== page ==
Get Ready to be Squeezed by Your Broker/Dealer
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Considering the recent market activity, the squeeze is coming.
Are advisors changing firms to avoid the squeeze making rational decisions?
I’ve been asked of late whether changing firms or affiliation models is wise during such conditions.
Before I explain the squeeze, I’ll begin with a pet peeve about how this situation is frequently portrayed.
There are firms (primarily independent BDs) pointing out that during the last downturn in ’08-’09, they had record advisor recruiting. That implies a choppy market is not only a good time to be making a move, it’s when they’ve experienced the largest inflow of advisors.
I was at a large independent broker/dealer during that period and was in the trenches of the firm’s business development efforts. As with many of its peers, the firm I was at experienced record recruiting during that stretch.
My pet peeve is how some firms are now touting that track record as a parallel to today’s conditions.
In ’08-’09, advisors moved to independence for the same reasons they consider it now – better economics, flexibility, etc. However, an added variable in play was inconspicuously absent from today’s talking points – a variable that amplified results to record territory.
During the ’08-’09 downturn, there was fear of the unthinkable. Firms seemingly built from granite were suddenly teetering on the brink of insolvency. Many firms had to be rescued by better capitalized suiters, who sometimes became cause for concern.
There was the understandable desire of advisors to get off a potentially sinking ship before it met a Titanic fate. Thus, there was a record exodus of advisors to other firms.
The well-capitalized, well-run firms that received this migration deserve credit for being an attractive lifeboat. However, to remind advisors of record results during that period without acknowledging the additional forces at play is disingenuous.
On to the coming squeeze.
Should you be making a move in today’s choppy market? I’ll answer that by asking what happens if you don’t make a move.
Thankfully, it does not appear there are any firms (yet?) that are shouting, “Iceberg ahead!” Perhaps staying at your existing firm won’t be that bad.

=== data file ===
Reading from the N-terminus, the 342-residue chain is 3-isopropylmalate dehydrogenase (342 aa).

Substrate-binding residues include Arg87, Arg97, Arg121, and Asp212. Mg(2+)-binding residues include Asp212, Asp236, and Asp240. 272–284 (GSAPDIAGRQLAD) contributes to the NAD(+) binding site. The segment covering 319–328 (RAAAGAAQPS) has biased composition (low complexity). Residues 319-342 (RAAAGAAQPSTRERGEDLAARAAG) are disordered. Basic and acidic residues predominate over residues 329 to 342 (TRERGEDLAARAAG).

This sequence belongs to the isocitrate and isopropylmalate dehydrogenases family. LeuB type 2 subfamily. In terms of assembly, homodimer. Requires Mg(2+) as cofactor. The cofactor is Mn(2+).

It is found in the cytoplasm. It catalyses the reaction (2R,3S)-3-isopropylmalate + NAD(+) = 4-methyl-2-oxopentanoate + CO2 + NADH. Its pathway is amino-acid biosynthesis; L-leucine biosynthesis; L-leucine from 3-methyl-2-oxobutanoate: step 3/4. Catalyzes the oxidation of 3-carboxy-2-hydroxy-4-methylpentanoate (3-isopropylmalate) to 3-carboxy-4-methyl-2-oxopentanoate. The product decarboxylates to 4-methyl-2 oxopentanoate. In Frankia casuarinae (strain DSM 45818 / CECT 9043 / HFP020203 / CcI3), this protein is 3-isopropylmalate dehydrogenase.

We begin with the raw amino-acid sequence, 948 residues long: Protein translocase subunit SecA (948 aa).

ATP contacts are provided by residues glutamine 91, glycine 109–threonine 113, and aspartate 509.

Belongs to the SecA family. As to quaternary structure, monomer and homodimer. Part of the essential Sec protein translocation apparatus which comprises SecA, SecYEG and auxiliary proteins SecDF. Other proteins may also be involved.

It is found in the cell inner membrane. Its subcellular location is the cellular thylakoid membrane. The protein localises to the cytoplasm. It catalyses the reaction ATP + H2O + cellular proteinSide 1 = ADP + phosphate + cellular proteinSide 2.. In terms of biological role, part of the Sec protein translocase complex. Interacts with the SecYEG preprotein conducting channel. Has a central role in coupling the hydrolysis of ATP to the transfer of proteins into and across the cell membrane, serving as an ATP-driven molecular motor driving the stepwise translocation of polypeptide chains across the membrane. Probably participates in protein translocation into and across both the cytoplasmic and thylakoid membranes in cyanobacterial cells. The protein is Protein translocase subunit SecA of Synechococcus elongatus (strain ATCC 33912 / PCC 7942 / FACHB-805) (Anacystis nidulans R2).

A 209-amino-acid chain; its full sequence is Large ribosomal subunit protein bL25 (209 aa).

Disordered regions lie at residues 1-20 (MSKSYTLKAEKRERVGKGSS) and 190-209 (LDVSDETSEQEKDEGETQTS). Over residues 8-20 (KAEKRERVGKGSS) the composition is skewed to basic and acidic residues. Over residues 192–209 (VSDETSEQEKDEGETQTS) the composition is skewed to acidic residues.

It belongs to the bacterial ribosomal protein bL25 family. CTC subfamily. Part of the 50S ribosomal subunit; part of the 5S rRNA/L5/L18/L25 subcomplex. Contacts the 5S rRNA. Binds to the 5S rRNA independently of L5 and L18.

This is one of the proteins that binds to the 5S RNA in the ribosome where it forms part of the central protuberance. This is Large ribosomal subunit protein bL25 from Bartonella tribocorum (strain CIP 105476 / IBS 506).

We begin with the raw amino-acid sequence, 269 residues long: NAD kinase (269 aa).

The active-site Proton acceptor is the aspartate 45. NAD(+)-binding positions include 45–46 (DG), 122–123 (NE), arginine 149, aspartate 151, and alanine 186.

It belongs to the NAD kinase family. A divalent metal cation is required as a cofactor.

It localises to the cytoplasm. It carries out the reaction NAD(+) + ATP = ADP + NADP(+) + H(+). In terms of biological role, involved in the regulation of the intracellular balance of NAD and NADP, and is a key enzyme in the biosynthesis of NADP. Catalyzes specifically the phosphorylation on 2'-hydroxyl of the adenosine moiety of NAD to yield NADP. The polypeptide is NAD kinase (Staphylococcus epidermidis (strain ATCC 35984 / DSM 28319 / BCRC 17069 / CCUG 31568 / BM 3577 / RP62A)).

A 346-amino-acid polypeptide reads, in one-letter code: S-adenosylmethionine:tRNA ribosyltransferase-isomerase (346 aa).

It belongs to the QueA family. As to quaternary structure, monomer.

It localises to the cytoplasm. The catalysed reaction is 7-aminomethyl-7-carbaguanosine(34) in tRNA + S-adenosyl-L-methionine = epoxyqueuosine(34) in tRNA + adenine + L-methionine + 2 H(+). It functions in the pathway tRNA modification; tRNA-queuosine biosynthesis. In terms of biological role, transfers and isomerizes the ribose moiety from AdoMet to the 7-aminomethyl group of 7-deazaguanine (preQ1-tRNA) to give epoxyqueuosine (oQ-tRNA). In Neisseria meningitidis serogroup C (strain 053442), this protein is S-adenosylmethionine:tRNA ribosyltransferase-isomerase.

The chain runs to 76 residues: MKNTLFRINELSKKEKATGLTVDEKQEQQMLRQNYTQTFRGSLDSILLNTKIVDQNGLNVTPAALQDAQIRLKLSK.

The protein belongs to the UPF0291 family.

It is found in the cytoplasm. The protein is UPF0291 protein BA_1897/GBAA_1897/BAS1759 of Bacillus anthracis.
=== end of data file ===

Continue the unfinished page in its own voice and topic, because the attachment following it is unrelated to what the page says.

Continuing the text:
If you are in a traditional W-2 broker/dealer model, your firm handles the profit and loss (P&L) of your branch. Put differently, your firm is not just responsible for it; your firm gets to dictate it.
The current down market is only a few months old. Firms are not making knee-jerk reactions to the volatility. Perhaps the market will come back up, and no meaningful changes will be needed.
Consider if that doesn’t occur. Consider if the market declines further – or the market flatlines as-is for the foreseeable future.
At some point, your firm’s shareholders will yearn for the good ole days before the downturn. They will not idly sit by and accept lower profit margins, revenues, and income.
While supportive of avoiding knee-jerk reactions in the short term, a return to the mean will be demanded.
What does this mean for you?
A squeeze is coming.
Management must make up for lost revenues. More cross-selling, anyone?
Management will need to lower expenses. It might come in payout changes, expanded sharing of sales assistants, less generous benefits, reduction in home office support, etc.
One way or another, historical profits will need to be reattained.
To be fair, broker/dealers have additional tailwinds to help soften the pain. Increased interest rates will lead to increased revenue on cash and lending balances. But that lifesaver will not shield advisors from the coming squeeze.
If you have your own independent firm (i.e., RIA), you are not immune to the macro effects of the downturn either.
You will be squeezed as well.
The difference, as an independent practitioner, is that you decide how to navigate the changing economics. You decide what adjustments to make. You decide what margins are acceptable.
If change is inevitable, would you rather manage it yourself, or rely on your broker/dealer to do it for you?
No amount of management word salad can negate the fact that the shareholder has the final say. Their interests are not always aligned with yours.
Is now a good time to transition your practice to independence? Do you believe someone else is better tasked with deciding your fate than you are?
Brad Wales is the founder of Transition To RIA, a consulting firm uniquely focused on helping established financial advisors understand everything there is to know about WHY and HOW to transition their practice to the RIA model. Brad utilizes his nearly 20 years of industry experience, including direct RIA related roles in compliance, finance and business development, to provide independent advice regarding how advisors can benefit from the advantages of the RIA model.